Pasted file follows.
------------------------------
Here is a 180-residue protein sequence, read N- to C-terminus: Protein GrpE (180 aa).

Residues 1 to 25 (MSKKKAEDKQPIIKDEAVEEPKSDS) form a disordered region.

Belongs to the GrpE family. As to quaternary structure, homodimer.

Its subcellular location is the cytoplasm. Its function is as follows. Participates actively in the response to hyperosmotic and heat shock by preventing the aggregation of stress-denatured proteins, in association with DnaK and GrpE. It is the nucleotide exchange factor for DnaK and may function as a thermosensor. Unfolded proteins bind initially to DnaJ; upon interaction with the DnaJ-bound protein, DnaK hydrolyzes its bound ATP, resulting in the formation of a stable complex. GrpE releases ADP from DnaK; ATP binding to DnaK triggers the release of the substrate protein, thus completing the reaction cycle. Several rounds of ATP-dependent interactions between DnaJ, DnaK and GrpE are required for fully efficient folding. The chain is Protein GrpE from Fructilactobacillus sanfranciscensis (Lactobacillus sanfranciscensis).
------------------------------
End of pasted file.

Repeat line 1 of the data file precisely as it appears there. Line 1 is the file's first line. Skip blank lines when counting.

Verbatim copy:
Here is a 180-residue protein sequence, read N- to C-terminus: Protein GrpE (180 aa).